Why Women Make Better Business Leaders

Women hold their own in leadership positions, proving their value as business executives and politicians. In fact, women made up over half of the U.S. workforce as of 2019 — significantly more than in previous generations.

Harvard Business Review analysis found that women in business scored higher than men on most key leadership qualities, including resilience and results-driven attitudes. Women also pull ahead in motivation, bold leadership, and teamwork.

The data also shows that managers who are men recognize women as more effective in several professional areas.

The 2021 Women in the Workplace report demonstrates women’s prowess in diversity, equity, and inclusion (DEI) as well. Currently, 54% of senior-level women spend time outside of their job responsibilities to improve DEI in the workplace. Of senior-level men, only 46% do this.

Leadership Skills

Women in business bring skills that can shift workplace culture. Women often display different leadership styles than men, generally leading with compassion, ethics, and respect.

According to 2018 Pew Research Center data, 61% of Americans believe women business leaders show more compassion and empathy than men. Respondents also said men and women are both:

  • Strong role models for children
  • Good at compromising
  • Willing to take risks

Women tend to possess the following qualities, which may give them an edge in business:

Women value work-life balance

Many women leaders balance kids and families with their professional lives. Therefore, they know how to multitask and set priorities, and they encourage their employees to do the same.

Women are empathetic

Empathy allows leaders to build and nurture relationships with their teams. It also helps women in leadership understand what their employees need to improve their productivity and feel appreciated.

Women are strong communicators

Good communication skills lead to high-performing teams and projects. Communication is also essential for setting boundaries and expectations. Women leaders who communicate effectively and confidently can lead their teams to success.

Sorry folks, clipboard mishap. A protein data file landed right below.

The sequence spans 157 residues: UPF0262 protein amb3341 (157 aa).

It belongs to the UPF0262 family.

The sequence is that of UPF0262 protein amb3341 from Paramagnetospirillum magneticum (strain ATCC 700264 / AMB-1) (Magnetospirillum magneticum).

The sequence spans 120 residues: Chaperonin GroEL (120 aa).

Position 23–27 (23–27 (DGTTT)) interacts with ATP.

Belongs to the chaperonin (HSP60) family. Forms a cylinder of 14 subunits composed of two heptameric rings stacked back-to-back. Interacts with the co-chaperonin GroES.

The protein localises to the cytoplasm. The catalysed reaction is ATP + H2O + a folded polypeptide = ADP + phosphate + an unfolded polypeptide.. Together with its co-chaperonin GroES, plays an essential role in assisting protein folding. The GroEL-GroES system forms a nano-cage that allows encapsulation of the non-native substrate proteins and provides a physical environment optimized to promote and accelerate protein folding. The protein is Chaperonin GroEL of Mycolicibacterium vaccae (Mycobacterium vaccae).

Women handle crisis situations well

Organizational changes require flexibility and critical thinking. Workers look to their leaders for clarity and guidance. A leader’s response to crisis situations can affect the workplace climate.

Women Leaders in the Private vs. Public Sector

Data shows that women working in the private sector face more risk than men, especially during tumultuous times like the COVID-19 pandemic. Public sector jobs, however, typically offer more job security than the private sector.

According to the National Women’s Law Center, women have suffered disproportionate job losses related to the pandemic. For example, women made up 53.5% of overall net job losses in the U.S. between February 2020 and March 2021.

The pandemic also influenced where women worked in 2020. BLS data finds that a higher percentage of women than men worked from home in 2020. Likewise, 10.8% more men than women worked in the workplace during 2020.

Note that most statistical data comparing men and women does not account for nonbinary workers. Likewise, many data sources — including the BLS — conflate gender and sex, using terms like “female” and “women” interchangeably.